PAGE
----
Homo erectus

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Related to H. erectus: H. heidelbergensis

Homo erectus

Palaeoanthropology
An extinct hominid of the genus Homo that lived from 1.8 to 1.3 million years ago (from the end of Pliocene to the later Pleistocene) in Africa, and spread to China and Java. H erectus had a less protruding face, a thick brow ridge and a larger cerebral cavity (±850 cc) than H habilis; H erectus may have been the first hominid to migrate out of Africa, spreading to Indonesia and China. Some believe that H erectus is the same as H ergaster and is the director ancestor of H heidelbergensis, H neanderthalensis and H sapiens.

Vox populi
See Closet, Glory hole

Homo erectus

see HEIDELBERG MAN.
References in periodicals archive ?
More fossil discoveries are needed to establish whether additional African Homo species existed alongside H.
The Dmanisi fossils maybe examples of a hominid species that evolved in western Asia, he says, but "a raft of evidence" from the brain case, teeth, limbs, hands and feet suggest that H.
Those "remarkably young" dates, based on analyses of radioactive elements in fossil-bearing sediment, suggest that H.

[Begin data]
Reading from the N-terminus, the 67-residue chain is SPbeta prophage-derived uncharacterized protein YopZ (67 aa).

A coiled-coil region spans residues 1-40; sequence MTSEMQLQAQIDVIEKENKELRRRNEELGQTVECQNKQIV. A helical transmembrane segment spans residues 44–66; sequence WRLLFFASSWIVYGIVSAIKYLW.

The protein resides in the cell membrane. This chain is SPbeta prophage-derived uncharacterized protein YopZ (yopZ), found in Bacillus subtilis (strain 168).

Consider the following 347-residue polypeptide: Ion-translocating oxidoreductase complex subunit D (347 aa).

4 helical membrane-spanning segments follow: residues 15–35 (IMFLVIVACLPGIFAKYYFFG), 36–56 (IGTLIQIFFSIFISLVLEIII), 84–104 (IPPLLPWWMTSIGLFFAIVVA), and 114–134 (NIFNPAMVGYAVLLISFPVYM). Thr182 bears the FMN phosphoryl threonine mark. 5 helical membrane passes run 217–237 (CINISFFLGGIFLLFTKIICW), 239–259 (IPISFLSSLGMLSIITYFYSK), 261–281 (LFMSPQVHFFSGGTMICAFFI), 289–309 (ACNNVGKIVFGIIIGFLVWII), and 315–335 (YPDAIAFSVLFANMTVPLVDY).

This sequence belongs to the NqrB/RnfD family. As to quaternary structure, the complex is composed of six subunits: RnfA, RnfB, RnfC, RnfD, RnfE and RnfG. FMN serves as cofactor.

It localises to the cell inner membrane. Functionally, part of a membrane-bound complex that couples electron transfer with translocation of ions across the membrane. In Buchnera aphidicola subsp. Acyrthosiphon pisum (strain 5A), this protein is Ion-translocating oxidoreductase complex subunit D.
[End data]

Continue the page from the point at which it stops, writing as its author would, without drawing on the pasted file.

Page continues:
A new analysis of sediment on Java suggests that animal fossils on the island date to between 200,000 and 150,000 years ago, providing a possible framework for when H.
Infant malnutrition, which often arrests growth of the human vertebral canal, may have affected the H.
Their findings indicate that it would take roughly 80,000 years for a highly advantageous combination of genes in 100 fertile adults living in eastern Africa to spread to eastern Asia through diffusion, if there were 100 comparably sized H.
Instead of succumbing to the genetic wave of modern humans, Australia, for example, was settled by seafaring H.
The Olorgesailie fossil displays some features of typical H.
The new fossil exhibits other curious traits, such as a thin ridge of bone above the eye sockets rather than the pronounced bony crest associated with H.
That set the stage for Nale Tasih 4's grueling demonstration of how H.
According to Baba's team, the latest fossil cranium of this species in Java, found by construction workers collecting sand by a river, exhibits an anatomy intermediate between a set of Javanese H.
With the new specimen in hand, White and his coworkers compared 14 groups of H.